iKasi by Sharlene Swartz
The Moral Ecology of South Africa's Township Youth
This title is based on a study of South African youth who live in Townships (ikasi in IsiZulu). South Africa's townships constitute some of the most disenfranchised pockets of the world. The youth who are teenagers now were spared the apartheid era struggle but they grew up in a moral vacuum. Crime is rampant and many criminals come from townships. iKasi is an examination of how these disenfranchised youth think about morality. Through a detailed ethnographic study, Sharlene Swartz describes how a group of young people aged between 14 and 20 construct right and wrong, what rules govern their behavior, how they explain the gap between what they say is right and what they do in the moral sphere, and ultimately the multiple ways in which they construct meaning from the influences in their immediate contexts ( or moral ecologies). She unpacks their moral influences and the meanings attributed to each from mothers, absent fathers, younger siblings, friends, vibrant youth culture, school, faith and cultural beliefs (such as witchcraft and protective amulets) through to the impact of violent, rubbish-strewn communities and government policies.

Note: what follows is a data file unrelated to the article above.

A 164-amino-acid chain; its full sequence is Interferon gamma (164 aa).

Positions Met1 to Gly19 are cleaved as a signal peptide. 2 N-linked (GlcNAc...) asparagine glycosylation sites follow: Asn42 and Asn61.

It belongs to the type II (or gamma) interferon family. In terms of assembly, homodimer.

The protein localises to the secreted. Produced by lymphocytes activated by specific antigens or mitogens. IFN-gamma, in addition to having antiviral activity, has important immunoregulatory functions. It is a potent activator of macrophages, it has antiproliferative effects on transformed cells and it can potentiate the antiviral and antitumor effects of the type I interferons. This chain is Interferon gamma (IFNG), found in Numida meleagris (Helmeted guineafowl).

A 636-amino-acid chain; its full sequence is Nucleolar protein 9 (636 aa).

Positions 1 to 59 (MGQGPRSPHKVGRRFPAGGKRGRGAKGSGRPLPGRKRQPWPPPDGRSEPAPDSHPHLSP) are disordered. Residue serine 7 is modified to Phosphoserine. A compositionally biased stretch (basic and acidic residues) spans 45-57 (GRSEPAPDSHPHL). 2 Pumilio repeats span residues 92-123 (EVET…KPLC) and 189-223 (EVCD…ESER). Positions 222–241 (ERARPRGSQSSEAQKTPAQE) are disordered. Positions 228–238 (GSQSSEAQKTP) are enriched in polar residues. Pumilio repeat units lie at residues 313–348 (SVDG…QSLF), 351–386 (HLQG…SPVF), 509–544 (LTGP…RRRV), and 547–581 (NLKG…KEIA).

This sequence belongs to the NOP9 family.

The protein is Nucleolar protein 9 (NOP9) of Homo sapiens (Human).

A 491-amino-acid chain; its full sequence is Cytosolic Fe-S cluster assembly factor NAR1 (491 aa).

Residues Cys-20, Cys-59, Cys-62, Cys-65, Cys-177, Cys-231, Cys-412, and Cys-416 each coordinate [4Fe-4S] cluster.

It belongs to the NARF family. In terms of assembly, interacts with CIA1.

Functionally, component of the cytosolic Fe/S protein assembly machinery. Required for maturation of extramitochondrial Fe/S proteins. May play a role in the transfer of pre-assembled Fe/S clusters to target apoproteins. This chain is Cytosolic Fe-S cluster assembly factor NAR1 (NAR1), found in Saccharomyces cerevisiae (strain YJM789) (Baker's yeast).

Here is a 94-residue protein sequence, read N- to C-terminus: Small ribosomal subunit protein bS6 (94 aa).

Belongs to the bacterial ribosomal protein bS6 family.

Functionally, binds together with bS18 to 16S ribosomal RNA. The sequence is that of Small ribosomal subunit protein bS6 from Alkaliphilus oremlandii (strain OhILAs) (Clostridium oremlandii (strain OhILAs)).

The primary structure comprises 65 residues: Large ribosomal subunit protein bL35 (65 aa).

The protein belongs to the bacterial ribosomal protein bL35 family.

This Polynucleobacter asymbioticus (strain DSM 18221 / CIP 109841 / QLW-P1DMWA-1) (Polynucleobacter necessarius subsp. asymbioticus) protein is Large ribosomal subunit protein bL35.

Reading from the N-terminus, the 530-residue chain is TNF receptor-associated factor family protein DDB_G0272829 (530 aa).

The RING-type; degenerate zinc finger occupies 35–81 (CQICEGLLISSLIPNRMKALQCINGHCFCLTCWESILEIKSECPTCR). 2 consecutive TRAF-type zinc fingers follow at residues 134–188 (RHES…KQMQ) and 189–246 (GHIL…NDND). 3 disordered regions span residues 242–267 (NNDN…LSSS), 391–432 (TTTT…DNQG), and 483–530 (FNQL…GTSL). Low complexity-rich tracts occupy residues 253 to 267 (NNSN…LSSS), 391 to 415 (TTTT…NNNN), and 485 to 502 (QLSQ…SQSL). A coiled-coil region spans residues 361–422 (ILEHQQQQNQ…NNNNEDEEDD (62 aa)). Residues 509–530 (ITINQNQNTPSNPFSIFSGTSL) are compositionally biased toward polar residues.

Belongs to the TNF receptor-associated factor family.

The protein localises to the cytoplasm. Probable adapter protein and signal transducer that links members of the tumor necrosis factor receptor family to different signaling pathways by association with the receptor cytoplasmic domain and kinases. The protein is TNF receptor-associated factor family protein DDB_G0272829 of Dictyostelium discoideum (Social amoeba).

The main theme of iKasi concerns the inter-relationships between poverty, morality and youth in a post-conflict context. It illustrates the extent to which poverty impacts on the physical, emotional and psychological aspects of young people's lives including on their moral functioning, growth and development.
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